Is it safe?

“Safety is a concern around the whole city, not just the South Side,” answered Ivy Hall, Gospel Music Festival Program Manager. “We’ve been working with the alderman’s office and the police. We have designated spots for extra police officers to be with two to three teams of officers spread throughout the park.

“Gospel music was born in Bronzeville. The mayor and the commissioner are dedicated into bringing more cultural programming into our neighborhoods. We thought this was a perfect tie-in with the 80th anniversary of Thomas Dorsey coining ‘gospel’ music.”

So don’t miss the 80-voice Pilgrim Baptist Church choir, which will lead a Dorsey tribute at 3:30 p.m. June 24 on the Day Stage. The group will cover “Precious Lord” as well as Dorsey’s “I’ve Got Shoes.”

Pilgrim Baptist was built in 1890 as a synagogue. It was designed by renowned Chicago architects Louis Sullivan and Dankmar Adler.

Jordan, 50, has ministered at Pilgrim Baptist for two years. When he took over Pilgrim Baptist the congregation was down to 75 people. Today it is at 300.

“Kids like activity,” Pastor Jordan said during a recent conversation at the church. “We did ‘Precious Lord’ in rehearsal with a beat and the kids loved it. The way it was traditionally done in 3/4 time was attractive for that era, kind of like swing. Now we have a stronger, solid beat. Singing is just one thing. We’re trying to bring in younger people in several ways. We brought in Cornell Friar (organist, director) and Arnold Seviar (composer-pianist). In September we’re going to start the Thomas A. Dorsey Workshop piano class. These guys have come aboard for free to share with young people.”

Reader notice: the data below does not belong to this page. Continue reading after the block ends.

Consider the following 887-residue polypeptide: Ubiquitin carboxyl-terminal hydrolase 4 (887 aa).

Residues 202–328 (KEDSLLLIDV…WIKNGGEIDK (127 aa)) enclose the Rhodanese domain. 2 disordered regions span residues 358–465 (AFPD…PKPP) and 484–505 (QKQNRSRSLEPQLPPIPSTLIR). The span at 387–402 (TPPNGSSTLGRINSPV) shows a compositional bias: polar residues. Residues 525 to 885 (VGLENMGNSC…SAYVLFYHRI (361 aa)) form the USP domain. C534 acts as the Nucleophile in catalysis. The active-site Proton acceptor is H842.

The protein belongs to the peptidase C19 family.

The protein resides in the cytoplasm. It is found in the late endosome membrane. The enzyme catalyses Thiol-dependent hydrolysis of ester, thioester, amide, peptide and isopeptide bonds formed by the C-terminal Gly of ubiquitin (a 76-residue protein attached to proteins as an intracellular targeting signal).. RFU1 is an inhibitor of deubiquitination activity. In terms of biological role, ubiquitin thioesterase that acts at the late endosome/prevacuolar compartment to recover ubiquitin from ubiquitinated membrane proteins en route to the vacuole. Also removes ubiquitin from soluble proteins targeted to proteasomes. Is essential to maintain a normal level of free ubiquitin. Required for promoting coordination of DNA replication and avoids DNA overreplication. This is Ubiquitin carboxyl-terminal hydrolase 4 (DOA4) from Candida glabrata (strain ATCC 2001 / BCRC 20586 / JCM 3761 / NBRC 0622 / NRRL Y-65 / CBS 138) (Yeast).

Prior to attending Pilgrim Baptist Church, Pastor Jordan was a Minister of Music at Shiloh Baptist Church. His daughter Courtney Jordan, 15, is an alto in the Pilgrim choir, as is Sydney Armstead, 16. They know the storyline behind “Precious Lord, Take My Hand.” Dorsey wrote the song after his first wife died in childbirth. His infant son died a day later. Armstead and Jordan applied the message to a Pillgrim Baptist two-year-old who recently died. Courtney Jordan added, “But we also like (the hip-hop influenced) Mary Mary. The beat is the same (as in gospel)”

Never underestimate the ability to connect the dots in gospel music.

Chicago public high school teacher Lena McLin’s uncle was Thomas A. Dorsey. And McLin’s prize music student was R. Kelly.

Mamie Grady has been attending Pilgrim Baptist since she was three weeks old. Her father, a railroad worker, delivered her into the church in 1945.

“You would have to get to church early to find a seat,” she said during a conversation inone of the church’s pews. “People would be sitting on chairs in the aisles and the kids would sit on the floor of the balcony. The church had three choirs. People came from all over.”

And they will again.